Hedge Ideas

Ideas please ! We have an old cherry (we think) hedge running across the front garden, behind the grass verge. We live in a rural location on a VERY quiet lane (grass running up the middle). We want to take out this hedge and replace it with something else. The new hedge needs to be about 4/5 feet high and just over 100 feet long, non prickly, easy to maintain and, hopefully, have some attractive foliage etc and look 'right' in it's location. Any suggestions please. We are having the old hedge removed sometime in the next few weeks and so hope to get bare root plants in the late autumn. Thank you

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Posts

  • If you want a traditional type hedge Copper Beech would blend in well with the surroundings, not the fastest growing hedge available, but from the posting privacy isn't an issue and patience will be rewarded by lovely foliage.

  • Sine67Sine67 Posts: 1

    What about a flower hegde - Lavender and Fuchsia can both be incorporated into a hedge.

  • AirwavesAirwaves Posts: 82

    Copper beech would indeed be a good choice, another possibility would be lonicera nitida. Maintainence is easy, the hedge is evergreen, or golden depending on the variety chosen, and is attractive all year. Unfortunately the leaves of holly have prickles but that I think makes a lovely hedge

  • smflymansmflyman Posts: 32

    How about a mixed hedge? Geen and copper beech, laurel, a prickle-less holly look-alike, Irish yew and  hedging honeysuckle. Get variation in colour, texture and leaf shape.

  • Yep, I'd say beech or hornbeam would be the way to go. Or a mixture to get a tapestry effect - very pretty.You could also mix in some hazel. In an ideal world, you'd mix in some hawthorn too, but if you don't want thorns... If you want to keep it formally clipped and tight, you'd be best with yew or lonicera nitida (golden or dark green, or mixed). Yew takes forever, but the shrubby honeysuckles are fast but don't want to get massive either, I've got a mixed hornbeam/beech that I also grow some of the smaller climbing honeysuckles through for colour. Have a look at traditional hedging techniques to get some ideas on best way to plant.

  • DovefromaboveDovefromabove Central Norfolk UKPosts: 43,663

    In a previous very rural garden I planted a mixed native hedge, hazel, hawthorn, elder, beech and spindle, with wild honeysuckles woven through it.  It was wonderful, with catkins and may blossom in the spring,  elder flowers then honeysuckle through the summer, and haws, elderberries and hazel nuts in the autumn, together with the gorgeous red autumn leaves of the spindle and the copper ones of the beech.image  We gave it a good trim every 12 months or so, but occasionally missed a year (new babies take up a lot of time) and it didn't become too overgrown.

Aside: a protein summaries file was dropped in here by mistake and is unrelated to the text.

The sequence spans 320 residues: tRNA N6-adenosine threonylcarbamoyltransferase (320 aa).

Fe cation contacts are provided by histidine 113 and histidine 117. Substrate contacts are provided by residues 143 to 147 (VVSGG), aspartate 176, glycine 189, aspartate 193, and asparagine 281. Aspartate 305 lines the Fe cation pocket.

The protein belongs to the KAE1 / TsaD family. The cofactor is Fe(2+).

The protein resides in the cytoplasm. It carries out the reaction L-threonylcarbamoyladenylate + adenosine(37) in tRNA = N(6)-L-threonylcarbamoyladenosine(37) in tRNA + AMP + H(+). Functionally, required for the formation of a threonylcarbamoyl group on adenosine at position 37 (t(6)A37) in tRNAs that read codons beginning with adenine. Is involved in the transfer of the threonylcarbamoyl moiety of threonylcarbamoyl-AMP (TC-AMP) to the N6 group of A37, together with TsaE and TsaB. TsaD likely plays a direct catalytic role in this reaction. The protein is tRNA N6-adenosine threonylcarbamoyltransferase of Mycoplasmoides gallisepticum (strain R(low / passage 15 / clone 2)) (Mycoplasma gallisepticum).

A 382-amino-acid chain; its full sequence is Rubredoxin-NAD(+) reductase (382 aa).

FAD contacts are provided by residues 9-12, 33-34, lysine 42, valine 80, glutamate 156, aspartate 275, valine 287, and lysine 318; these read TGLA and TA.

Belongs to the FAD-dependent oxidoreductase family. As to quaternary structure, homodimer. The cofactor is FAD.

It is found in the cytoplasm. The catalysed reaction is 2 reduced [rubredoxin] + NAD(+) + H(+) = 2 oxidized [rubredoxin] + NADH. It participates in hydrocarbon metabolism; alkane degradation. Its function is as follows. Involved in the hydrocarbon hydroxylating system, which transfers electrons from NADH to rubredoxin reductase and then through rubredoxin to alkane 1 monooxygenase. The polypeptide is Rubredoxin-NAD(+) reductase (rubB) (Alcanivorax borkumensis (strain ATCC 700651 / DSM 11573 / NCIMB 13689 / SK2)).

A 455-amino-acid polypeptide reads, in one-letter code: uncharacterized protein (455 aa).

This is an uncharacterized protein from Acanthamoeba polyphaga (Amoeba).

No-one knows if you've done your housework, but everyone knows if you've done your gardening !
  • How about a tapestry hedge for colour, variety and wildlife? A mix of your choice of deciduous, evergreen, flowering and fruiting varieties would be terrific and move with the seasons. Shame you don't want thorns as hawthorn, blackthorn and Holly can be spectacular. But photina, guelder rose, beech (green and copper), elder, yew, amelanchier would all fit the bill.
  • I would suggest Cotinus (the smoke bush).  We have a rather mixed hedge with some Laurel and Cotinus which then continues with a long yew hedge along the far side of our garden.  The Cotinus looks very pretty when the red leaves catch the sun and it does of course have flowers as an added bonus.

  • Hi Daisy Cottage  - after having tried all sorts for my front garden on a corner I chose Laurel.  Too impatient for bare root so bought pot grown from a reputable local nursery.  Had a few problems with an ant nest but now that is sorted it has come on beautifully.  Grown about a foot in this wet summer and is easy to maintain.  I will keep it at about 4-5 feet and it is like 'deadheading' to prune - just take out wayward stems.  Beautiful green colour, nice shaped leaves and very shiny (look like they have been varnished!). I love it. 

     

  • frensclanfrensclan Posts: 112

    I have been looking at the very same thing and have found a site that offers a wide range of hedging and am plumping for lonicera nidida as I want a low short affair but in my old cottage in a similar position I planted a mixed beech at the front and  native mix at the back  that worked very well for wildlife. They have such a mix and it might be worth taking a look . I will try to put in the link!! http://www.hedgenursery.co.uk/ Of course there are many nurserys offering such a mix and I got my old one from a local source,

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